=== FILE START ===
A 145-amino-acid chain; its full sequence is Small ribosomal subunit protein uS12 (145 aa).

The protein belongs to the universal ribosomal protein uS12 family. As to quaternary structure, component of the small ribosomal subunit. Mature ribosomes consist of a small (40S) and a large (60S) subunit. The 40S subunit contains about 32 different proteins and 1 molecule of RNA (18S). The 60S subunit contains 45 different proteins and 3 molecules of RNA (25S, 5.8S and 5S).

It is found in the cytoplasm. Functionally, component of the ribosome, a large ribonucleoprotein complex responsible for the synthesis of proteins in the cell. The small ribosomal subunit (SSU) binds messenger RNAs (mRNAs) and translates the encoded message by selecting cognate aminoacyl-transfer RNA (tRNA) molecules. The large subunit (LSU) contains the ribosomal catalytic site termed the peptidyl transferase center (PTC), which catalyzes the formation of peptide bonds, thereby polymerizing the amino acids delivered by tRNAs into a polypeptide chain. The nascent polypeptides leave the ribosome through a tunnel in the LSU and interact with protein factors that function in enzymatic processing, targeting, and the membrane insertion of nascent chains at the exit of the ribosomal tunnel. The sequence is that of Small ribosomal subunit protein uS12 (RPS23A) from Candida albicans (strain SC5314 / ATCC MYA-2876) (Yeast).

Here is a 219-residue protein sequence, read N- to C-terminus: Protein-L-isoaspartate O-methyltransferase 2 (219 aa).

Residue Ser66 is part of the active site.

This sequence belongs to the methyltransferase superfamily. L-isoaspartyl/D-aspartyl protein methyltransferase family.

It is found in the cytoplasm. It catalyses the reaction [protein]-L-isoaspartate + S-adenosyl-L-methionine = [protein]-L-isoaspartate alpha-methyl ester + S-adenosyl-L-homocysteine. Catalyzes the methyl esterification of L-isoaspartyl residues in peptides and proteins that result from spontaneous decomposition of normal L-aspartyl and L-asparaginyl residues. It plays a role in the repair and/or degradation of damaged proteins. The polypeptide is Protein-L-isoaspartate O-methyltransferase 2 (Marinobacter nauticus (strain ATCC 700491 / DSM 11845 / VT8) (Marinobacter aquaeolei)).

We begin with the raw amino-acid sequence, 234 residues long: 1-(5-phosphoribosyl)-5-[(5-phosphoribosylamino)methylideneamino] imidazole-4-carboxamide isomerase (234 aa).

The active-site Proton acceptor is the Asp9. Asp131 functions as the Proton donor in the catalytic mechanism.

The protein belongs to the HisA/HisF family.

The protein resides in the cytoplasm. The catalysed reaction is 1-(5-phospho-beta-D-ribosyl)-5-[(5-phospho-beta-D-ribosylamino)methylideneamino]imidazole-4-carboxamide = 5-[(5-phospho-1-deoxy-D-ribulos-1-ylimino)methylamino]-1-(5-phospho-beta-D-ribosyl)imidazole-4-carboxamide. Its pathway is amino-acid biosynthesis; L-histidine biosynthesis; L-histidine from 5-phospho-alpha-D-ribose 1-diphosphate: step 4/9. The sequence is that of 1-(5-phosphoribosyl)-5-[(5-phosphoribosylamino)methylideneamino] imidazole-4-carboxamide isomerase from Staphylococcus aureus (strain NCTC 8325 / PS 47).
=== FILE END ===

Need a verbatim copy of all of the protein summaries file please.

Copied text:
A 145-amino-acid chain; its full sequence is Small ribosomal subunit protein uS12 (145 aa).

The protein belongs to the universal ribosomal protein uS12 family. As to quaternary structure, component of the small ribosomal subunit. Mature ribosomes consist of a small (40S) and a large (60S) subunit. The 40S subunit contains about 32 different proteins and 1 molecule of RNA (18S). The 60S subunit contains 45 different proteins and 3 molecules of RNA (25S, 5.8S and 5S).

It is found in the cytoplasm. Functionally, component of the ribosome, a large ribonucleoprotein complex responsible for the synthesis of proteins in the cell. The small ribosomal subunit (SSU) binds messenger RNAs (mRNAs) and translates the encoded message by selecting cognate aminoacyl-transfer RNA (tRNA) molecules. The large subunit (LSU) contains the ribosomal catalytic site termed the peptidyl transferase center (PTC), which catalyzes the formation of peptide bonds, thereby polymerizing the amino acids delivered by tRNAs into a polypeptide chain. The nascent polypeptides leave the ribosome through a tunnel in the LSU and interact with protein factors that function in enzymatic processing, targeting, and the membrane insertion of nascent chains at the exit of the ribosomal tunnel. The sequence is that of Small ribosomal subunit protein uS12 (RPS23A) from Candida albicans (strain SC5314 / ATCC MYA-2876) (Yeast).

Here is a 219-residue protein sequence, read N- to C-terminus: Protein-L-isoaspartate O-methyltransferase 2 (219 aa).

Residue Ser66 is part of the active site.

This sequence belongs to the methyltransferase superfamily. L-isoaspartyl/D-aspartyl protein methyltransferase family.

It is found in the cytoplasm. It catalyses the reaction [protein]-L-isoaspartate + S-adenosyl-L-methionine = [protein]-L-isoaspartate alpha-methyl ester + S-adenosyl-L-homocysteine. Catalyzes the methyl esterification of L-isoaspartyl residues in peptides and proteins that result from spontaneous decomposition of normal L-aspartyl and L-asparaginyl residues. It plays a role in the repair and/or degradation of damaged proteins. The polypeptide is Protein-L-isoaspartate O-methyltransferase 2 (Marinobacter nauticus (strain ATCC 700491 / DSM 11845 / VT8) (Marinobacter aquaeolei)).

We begin with the raw amino-acid sequence, 234 residues long: 1-(5-phosphoribosyl)-5-[(5-phosphoribosylamino)methylideneamino] imidazole-4-carboxamide isomerase (234 aa).

The active-site Proton acceptor is the Asp9. Asp131 functions as the Proton donor in the catalytic mechanism.

The protein belongs to the HisA/HisF family.

The protein resides in the cytoplasm. The catalysed reaction is 1-(5-phospho-beta-D-ribosyl)-5-[(5-phospho-beta-D-ribosylamino)methylideneamino]imidazole-4-carboxamide = 5-[(5-phospho-1-deoxy-D-ribulos-1-ylimino)methylamino]-1-(5-phospho-beta-D-ribosyl)imidazole-4-carboxamide. Its pathway is amino-acid biosynthesis; L-histidine biosynthesis; L-histidine from 5-phospho-alpha-D-ribose 1-diphosphate: step 4/9. The sequence is that of 1-(5-phosphoribosyl)-5-[(5-phosphoribosylamino)methylideneamino] imidazole-4-carboxamide isomerase from Staphylococcus aureus (strain NCTC 8325 / PS 47).